Stormy weather

  • by Richard Dodds
  • Wednesday May 24, 2017
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Newlyweds played by Kuhoo Verma and Michael Maliakel are<br>dancing in the rain in a new musical based on the movie "Monsoon<br>Wedding" having its world premiere at Berkeley Rep. Photo: Kevin<br>Berne
Newlyweds played by Kuhoo Verma and Michael Maliakel are
dancing in the rain in a new musical based on the movie "Monsoon
Wedding" having its world premiere at Berkeley Rep. Photo: Kevin
Berne

The leading players of the romantic subplot in "Monsoon Wedding" get the final bows, and that's appropriate for the interest they generate, but not quite right in terms of what should be stoking our involvement in the new musical based on the 2001 movie. The subjects of the titular wedding don't generate much heat as a couple, a problem that evolves from both script and casting issues. Even so, while their arranged nuptials drives the plot, this is a big fat Indian wedding so filled with relatives gathering for the union of families that the program has a flowchart to help sort out the characters. A weak truss, even in such a seemingly pivotal position, is not something that will topple this merry muddle of a musical.

Celebrated Indian American film director Mira Nair, whose other credits include "Salaam Bombay!" and "Mississippi Masala," began thinking about turning "Monsoon Wedding" into a stage musical not long after the film became a box-office hit. It was even announced that a Broadway run would commence in 2014, but it is only now coming to life at Berkeley Rep in one of the most massive productions in its history. It is certainly a spectacle, at least often enough, with Bollywood sensibilities combining with an array of Broadway conventions. Unfortunately, Sabrina Dhawan, in streamlining her screenplay for the stage, has sanded away the grittier aspects of New Delhi society and added easy-laugh cliches about both India and America.

The groom and his family moved to America years ago, and are Westernized enough to feel superior to the customs and amenities back in the old world. And yet not so much that the notion of an arranged marriage isn't appealing not only to his parents, but to the prospective groom himself. The bride's family is sufficiently modernized not to force a marriage on Aditi; she's willing to buy into the plan as an escape from a hopeless relationship with a slick television personality with a wife at home. There is a recurring parallel love story between the fast-talking low-budget wedding planner and the family maid, with class distinctions between the help and their employers moderated from the movie, and theirs is the relationship that creates the most sparks.

Indian composer Vishal Bhardwaj and Broadway lyricist Susan Birkenhead have crafted a score that mixes both conventional musical theater sounds with percussive Indian numbers, with the two often overlapping. Not all of the moments that get a song necessarily need one, and a couple of the more powerful ballads don't reach full potential because of undercooked endings. But overall, the music is an enjoyable part of the proceedings, abetted by a seven-piece band with an ability to deal with multiple musical styles.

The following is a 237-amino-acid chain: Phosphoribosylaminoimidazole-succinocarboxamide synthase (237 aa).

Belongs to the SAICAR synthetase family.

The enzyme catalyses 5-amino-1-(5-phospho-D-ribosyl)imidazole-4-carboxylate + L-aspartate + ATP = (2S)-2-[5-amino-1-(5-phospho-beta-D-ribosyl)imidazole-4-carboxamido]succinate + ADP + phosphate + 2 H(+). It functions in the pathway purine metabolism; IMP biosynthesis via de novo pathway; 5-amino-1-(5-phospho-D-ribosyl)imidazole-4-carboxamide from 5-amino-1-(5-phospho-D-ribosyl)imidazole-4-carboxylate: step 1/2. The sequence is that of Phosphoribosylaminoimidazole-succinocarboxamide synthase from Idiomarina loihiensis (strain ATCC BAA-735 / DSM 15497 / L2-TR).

With several exceptions, with some of the deficiencies accelerated by how the characters are drawn, the cast is able to sell the material. Though his singing voice strays off-key, Jaaved Jaaferi is a compelling presence as the overwrought father of the bride, with Mahira Kakkar bringing nattering warmth to his wife. For some reason, a feisty granny-type has been cast with a young actress (Palomi Ghosh) in unconvincing wig and makeup, killing much of what should be surefire humor in her dialogue and big song. Sharvari Deshpande brings convincing intensity in the role of the bride's cousin with a dark family secret that is eventually revealed, and Rohan Gupta provides lively comic relief as the obviously gay but-not-quite-out son. Andrew Prashad doesn't make much of an impression as the groom's father, but Krystal Kiran as his mother doesn't plump up a thinly drawn character of someone who has become an ugly American.

And then there are the lovers, albeit with passions that must be laboriously achieved. Kuhoo Verma as the conflicted bride-to-be is both attractive and appealing, but Michael Maliakel has the visage of a beanpole and the delivery of a stick, but with a strong singing voice that provides partial compensation. Perhaps the most magnetic performance is provided by Anisha Nagarajan as the family's overworked and underappreciated maid, who suddenly becomes a goddess in the eyes of the upwardly mobile but comically unreliable wedding planner given dimension by Namit Das.

Nair's direction, which often becomes one with Lorin Latarro's choreography, delves into numerous stylistic territories that can be capriciously employed. But their unpredictability is itself a diversion, as reality gives way to stylized fantasies that have no relationship to anything else that has happened in the production.

Big-league Broadway producer Margo Lion has been shepherding "Monsoon Wedding," and Berkeley Rep took up her offer to give the new musical a first spin. Its desired ultimate destination is obvious, and the current production may provide the clues to achieving that goal. Many of the pieces are already there, and the work is now in getting them better to fit together.

 

"Monsoon Wedding" will run at Berkeley Rep through July 2. Tickets are $40-$125. Call (510) 647-2949 or go to berkeleyrep.org.